Going into her sophomore year, it could be easy for Beaubien to fall prey to the same pressure she felt in high school—the expectation to be “really really really good.” But so far, that hasn’t happened. Beaubien’s high school struggles allowed her to hone her mental game, and now she’s prepared.
“I think it just depends on what you focus on mentally,” she says. “You can choose to focus on, oh my gosh, I had a good year and I need to do it again. But I think I have my mind in a good place—I’m just working on things that I want to get better at."
"If I put in this work, I don’t need to put a ton of pressure on myself to have a super successful year. If I put in this work, it’ll work out. I just gotta do what I do every day.”
“Like with most sophomores, we have seen a lot of growth in [Beaubien’s] maturity since her freshman year,” Brundage added. “She understands what it takes to play at this level and how to slow the game down when she needs to.”
What You Didn't Know
Mentally, Beaubien is focusing on staying in a good place. She makes time for things she enjoys—like bingeing The Office on Netflix and eating chocolate peanut butter ice cream.
“I’m a big fan of peanut butter,” she laughed.
And the coaching staff at Michigan is a huge part of the reason she’s so relaxed and feels well prepared for the upcoming year. Beaubien can’t say enough about her experience so far playing for Hutch, Bonnie, and Brundage.
“The staff is just amazing. They make me better every day,” she said. “Hutch is just genuinely an amazing person to be around. I work with Jen a lot, for pitching, and she’s fantastic. She’s very creative with her workouts and she finds new ways to challenge me.”
When asked about the best advice Hutch has given her in the past year, Beaubien had a quick answer. Before a big game against Ohio State, the team was amped up, but Hutch reminded Beaubien that ultimately this was just another Big Ten game.
Hutch's Words of Wisdom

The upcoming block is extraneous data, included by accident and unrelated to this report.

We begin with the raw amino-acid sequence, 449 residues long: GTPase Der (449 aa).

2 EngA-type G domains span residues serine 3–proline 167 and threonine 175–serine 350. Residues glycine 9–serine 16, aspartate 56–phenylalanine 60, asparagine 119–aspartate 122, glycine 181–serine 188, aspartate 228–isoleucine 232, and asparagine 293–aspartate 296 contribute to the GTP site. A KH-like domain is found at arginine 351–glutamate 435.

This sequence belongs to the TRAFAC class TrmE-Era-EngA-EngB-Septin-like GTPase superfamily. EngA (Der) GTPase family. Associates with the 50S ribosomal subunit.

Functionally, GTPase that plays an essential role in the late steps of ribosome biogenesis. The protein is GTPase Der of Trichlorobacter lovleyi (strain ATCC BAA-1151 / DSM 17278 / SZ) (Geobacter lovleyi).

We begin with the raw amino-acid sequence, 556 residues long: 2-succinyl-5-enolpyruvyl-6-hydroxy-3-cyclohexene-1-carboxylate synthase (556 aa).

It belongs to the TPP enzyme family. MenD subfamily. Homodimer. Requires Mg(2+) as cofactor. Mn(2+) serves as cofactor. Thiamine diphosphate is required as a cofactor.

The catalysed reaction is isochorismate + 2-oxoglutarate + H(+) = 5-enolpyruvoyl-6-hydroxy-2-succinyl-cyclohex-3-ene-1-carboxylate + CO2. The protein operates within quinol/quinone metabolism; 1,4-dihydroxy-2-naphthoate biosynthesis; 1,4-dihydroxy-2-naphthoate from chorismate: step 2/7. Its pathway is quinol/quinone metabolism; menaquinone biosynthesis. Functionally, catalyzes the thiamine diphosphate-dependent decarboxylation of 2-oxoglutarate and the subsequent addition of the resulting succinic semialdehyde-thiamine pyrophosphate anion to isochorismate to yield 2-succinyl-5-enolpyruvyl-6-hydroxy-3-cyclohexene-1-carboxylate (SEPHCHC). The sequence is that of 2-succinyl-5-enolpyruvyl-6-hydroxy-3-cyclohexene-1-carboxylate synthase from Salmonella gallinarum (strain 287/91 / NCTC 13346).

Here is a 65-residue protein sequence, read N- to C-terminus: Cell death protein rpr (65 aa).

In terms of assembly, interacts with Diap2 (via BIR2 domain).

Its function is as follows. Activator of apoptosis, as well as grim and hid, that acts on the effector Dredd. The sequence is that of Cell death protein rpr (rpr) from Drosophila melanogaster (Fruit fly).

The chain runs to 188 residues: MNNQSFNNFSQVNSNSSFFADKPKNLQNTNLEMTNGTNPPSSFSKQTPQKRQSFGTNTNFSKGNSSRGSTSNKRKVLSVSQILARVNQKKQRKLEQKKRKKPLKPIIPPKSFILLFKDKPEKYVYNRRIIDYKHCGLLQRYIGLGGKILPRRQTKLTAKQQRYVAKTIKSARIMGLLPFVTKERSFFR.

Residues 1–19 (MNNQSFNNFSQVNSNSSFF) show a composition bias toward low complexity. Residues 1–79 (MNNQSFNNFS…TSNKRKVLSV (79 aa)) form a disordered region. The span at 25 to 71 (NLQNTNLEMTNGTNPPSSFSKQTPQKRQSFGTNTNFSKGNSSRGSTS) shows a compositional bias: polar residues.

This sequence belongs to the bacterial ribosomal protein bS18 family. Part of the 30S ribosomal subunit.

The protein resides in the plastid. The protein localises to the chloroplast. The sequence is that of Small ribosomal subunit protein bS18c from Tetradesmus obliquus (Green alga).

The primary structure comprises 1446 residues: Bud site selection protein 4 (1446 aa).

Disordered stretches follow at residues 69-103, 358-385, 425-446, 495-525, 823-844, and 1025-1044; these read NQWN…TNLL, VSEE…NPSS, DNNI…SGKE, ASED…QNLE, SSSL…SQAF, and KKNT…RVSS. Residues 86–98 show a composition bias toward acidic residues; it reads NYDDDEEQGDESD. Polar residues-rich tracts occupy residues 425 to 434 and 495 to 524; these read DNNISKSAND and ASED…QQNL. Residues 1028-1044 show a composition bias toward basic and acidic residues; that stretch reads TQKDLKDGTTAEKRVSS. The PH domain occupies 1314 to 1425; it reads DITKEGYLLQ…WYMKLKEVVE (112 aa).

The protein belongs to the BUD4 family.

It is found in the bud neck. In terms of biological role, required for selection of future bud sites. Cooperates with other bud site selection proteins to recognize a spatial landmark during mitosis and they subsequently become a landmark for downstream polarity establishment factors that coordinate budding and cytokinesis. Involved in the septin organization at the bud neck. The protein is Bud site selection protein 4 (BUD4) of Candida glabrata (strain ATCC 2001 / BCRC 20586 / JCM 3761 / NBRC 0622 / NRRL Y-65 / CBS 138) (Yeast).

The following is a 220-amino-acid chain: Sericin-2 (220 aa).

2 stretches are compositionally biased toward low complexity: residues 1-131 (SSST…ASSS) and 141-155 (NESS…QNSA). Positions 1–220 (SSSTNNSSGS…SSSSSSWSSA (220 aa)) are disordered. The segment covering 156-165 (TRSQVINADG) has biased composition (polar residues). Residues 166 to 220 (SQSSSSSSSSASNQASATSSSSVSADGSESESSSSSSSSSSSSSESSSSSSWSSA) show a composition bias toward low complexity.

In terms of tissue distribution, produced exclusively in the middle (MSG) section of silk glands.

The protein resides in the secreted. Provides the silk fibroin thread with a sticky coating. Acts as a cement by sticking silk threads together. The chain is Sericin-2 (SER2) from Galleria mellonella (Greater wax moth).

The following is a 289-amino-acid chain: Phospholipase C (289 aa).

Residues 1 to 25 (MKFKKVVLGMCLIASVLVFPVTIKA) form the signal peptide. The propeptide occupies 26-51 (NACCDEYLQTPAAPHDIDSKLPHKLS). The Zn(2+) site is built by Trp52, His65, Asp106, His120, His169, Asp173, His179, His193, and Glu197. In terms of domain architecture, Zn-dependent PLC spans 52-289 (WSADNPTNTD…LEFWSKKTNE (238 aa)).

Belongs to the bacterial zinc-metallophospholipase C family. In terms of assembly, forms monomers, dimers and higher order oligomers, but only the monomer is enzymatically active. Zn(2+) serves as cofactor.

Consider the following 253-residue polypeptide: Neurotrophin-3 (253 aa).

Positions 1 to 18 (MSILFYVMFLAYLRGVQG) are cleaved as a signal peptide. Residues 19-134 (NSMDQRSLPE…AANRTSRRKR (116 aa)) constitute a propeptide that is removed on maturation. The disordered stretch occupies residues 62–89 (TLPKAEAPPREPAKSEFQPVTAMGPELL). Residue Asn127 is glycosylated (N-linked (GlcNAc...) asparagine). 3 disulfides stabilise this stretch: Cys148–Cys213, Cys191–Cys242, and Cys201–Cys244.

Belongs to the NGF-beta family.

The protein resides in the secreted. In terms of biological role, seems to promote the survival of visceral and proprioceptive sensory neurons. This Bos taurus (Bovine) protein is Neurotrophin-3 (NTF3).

“I think it’s easy to make softball games, or certain events coming up in your life, bigger than they actually are in the long run,” Beaubien said. “So [Hutch] talks a lot about being present and not letting unnecessary pressure get to you—just taking a step back and understanding the big picture. She has a lot of wisdom that not only applies to softball but also applies to your whole life.”
Hutch is an intense coach, and she’s made Beaubien better. But there’s a side of Michigan’s head coach that most people don’t see.
“This is funny: she likes to try out modern dance moves. It’s really entertaining,” Beaubien laughed. “I don’t think a lot of people who watch games or follow Michigan softball ever really see that side. She always has this, like, not scary—well, maybe scary—just this really intense look on her face. But she can be very funny.”
Beaubien herself is the same way. There’s a hidden side of her that some Michigan fans might not know about.
“While Meghan is a fierce competitor on the field, she’s incredibly kind and humble off the field,” Brundage added.
Michigan fans are excited to see Beaubien back in the circle this year, and Beaubien is excited to get there. She’s working hard every day to get to where she needs to be.
“Meghan understands that as a team, we fell short of our goals last year, so if anything, she is more motivated than ever to do her part to improve and help this team reach our goals,” Brundage said.
And if she does that, both Beaubien and Michigan will be really really really good.